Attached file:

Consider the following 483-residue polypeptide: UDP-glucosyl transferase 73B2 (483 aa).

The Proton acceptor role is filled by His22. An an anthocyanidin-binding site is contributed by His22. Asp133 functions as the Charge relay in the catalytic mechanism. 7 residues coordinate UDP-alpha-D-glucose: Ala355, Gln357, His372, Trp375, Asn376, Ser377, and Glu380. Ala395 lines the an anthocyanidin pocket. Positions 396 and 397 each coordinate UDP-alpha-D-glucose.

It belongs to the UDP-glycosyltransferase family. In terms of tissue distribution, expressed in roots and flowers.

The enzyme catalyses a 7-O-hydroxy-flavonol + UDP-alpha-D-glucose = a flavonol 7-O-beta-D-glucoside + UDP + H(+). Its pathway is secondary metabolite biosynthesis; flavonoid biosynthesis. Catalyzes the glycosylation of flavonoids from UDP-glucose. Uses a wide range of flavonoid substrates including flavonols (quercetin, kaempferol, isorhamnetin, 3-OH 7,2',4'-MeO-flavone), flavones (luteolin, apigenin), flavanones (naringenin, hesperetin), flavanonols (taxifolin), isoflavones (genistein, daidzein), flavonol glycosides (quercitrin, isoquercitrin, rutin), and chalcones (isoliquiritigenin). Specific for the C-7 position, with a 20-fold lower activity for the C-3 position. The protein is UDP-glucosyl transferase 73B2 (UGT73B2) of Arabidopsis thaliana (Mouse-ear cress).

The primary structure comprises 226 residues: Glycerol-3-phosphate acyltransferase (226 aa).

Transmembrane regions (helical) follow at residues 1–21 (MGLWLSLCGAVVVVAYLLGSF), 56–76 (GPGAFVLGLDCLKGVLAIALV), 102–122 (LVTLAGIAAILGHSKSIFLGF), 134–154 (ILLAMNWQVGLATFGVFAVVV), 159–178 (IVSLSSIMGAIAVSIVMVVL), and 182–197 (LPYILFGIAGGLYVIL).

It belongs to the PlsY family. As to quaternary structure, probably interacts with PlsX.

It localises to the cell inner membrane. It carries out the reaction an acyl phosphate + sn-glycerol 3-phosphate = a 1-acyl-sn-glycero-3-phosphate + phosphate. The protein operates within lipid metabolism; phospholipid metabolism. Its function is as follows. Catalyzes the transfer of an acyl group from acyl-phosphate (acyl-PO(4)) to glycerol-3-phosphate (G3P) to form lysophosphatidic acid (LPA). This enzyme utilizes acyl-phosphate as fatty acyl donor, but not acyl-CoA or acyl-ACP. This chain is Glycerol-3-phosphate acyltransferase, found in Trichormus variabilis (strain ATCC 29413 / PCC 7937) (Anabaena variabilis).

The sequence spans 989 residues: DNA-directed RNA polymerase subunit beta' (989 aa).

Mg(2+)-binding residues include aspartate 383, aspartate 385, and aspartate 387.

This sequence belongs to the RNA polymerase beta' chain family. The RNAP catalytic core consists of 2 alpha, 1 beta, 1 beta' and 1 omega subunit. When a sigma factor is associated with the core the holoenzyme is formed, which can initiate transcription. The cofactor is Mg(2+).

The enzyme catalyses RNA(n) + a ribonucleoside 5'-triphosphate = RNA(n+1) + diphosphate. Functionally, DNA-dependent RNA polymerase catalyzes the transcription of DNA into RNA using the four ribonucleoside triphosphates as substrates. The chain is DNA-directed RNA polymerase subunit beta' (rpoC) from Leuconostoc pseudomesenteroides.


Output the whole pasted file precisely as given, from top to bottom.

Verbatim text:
Consider the following 483-residue polypeptide: UDP-glucosyl transferase 73B2 (483 aa).

The Proton acceptor role is filled by His22. An an anthocyanidin-binding site is contributed by His22. Asp133 functions as the Charge relay in the catalytic mechanism. 7 residues coordinate UDP-alpha-D-glucose: Ala355, Gln357, His372, Trp375, Asn376, Ser377, and Glu380. Ala395 lines the an anthocyanidin pocket. Positions 396 and 397 each coordinate UDP-alpha-D-glucose.

It belongs to the UDP-glycosyltransferase family. In terms of tissue distribution, expressed in roots and flowers.

The enzyme catalyses a 7-O-hydroxy-flavonol + UDP-alpha-D-glucose = a flavonol 7-O-beta-D-glucoside + UDP + H(+). Its pathway is secondary metabolite biosynthesis; flavonoid biosynthesis. Catalyzes the glycosylation of flavonoids from UDP-glucose. Uses a wide range of flavonoid substrates including flavonols (quercetin, kaempferol, isorhamnetin, 3-OH 7,2',4'-MeO-flavone), flavones (luteolin, apigenin), flavanones (naringenin, hesperetin), flavanonols (taxifolin), isoflavones (genistein, daidzein), flavonol glycosides (quercitrin, isoquercitrin, rutin), and chalcones (isoliquiritigenin). Specific for the C-7 position, with a 20-fold lower activity for the C-3 position. The protein is UDP-glucosyl transferase 73B2 (UGT73B2) of Arabidopsis thaliana (Mouse-ear cress).

The primary structure comprises 226 residues: Glycerol-3-phosphate acyltransferase (226 aa).

Transmembrane regions (helical) follow at residues 1–21 (MGLWLSLCGAVVVVAYLLGSF), 56–76 (GPGAFVLGLDCLKGVLAIALV), 102–122 (LVTLAGIAAILGHSKSIFLGF), 134–154 (ILLAMNWQVGLATFGVFAVVV), 159–178 (IVSLSSIMGAIAVSIVMVVL), and 182–197 (LPYILFGIAGGLYVIL).

It belongs to the PlsY family. As to quaternary structure, probably interacts with PlsX.

It localises to the cell inner membrane. It carries out the reaction an acyl phosphate + sn-glycerol 3-phosphate = a 1-acyl-sn-glycero-3-phosphate + phosphate. The protein operates within lipid metabolism; phospholipid metabolism. Its function is as follows. Catalyzes the transfer of an acyl group from acyl-phosphate (acyl-PO(4)) to glycerol-3-phosphate (G3P) to form lysophosphatidic acid (LPA). This enzyme utilizes acyl-phosphate as fatty acyl donor, but not acyl-CoA or acyl-ACP. This chain is Glycerol-3-phosphate acyltransferase, found in Trichormus variabilis (strain ATCC 29413 / PCC 7937) (Anabaena variabilis).

The sequence spans 989 residues: DNA-directed RNA polymerase subunit beta' (989 aa).

Mg(2+)-binding residues include aspartate 383, aspartate 385, and aspartate 387.

This sequence belongs to the RNA polymerase beta' chain family. The RNAP catalytic core consists of 2 alpha, 1 beta, 1 beta' and 1 omega subunit. When a sigma factor is associated with the core the holoenzyme is formed, which can initiate transcription. The cofactor is Mg(2+).

The enzyme catalyses RNA(n) + a ribonucleoside 5'-triphosphate = RNA(n+1) + diphosphate. Functionally, DNA-dependent RNA polymerase catalyzes the transcription of DNA into RNA using the four ribonucleoside triphosphates as substrates. The chain is DNA-directed RNA polymerase subunit beta' (rpoC) from Leuconostoc pseudomesenteroides.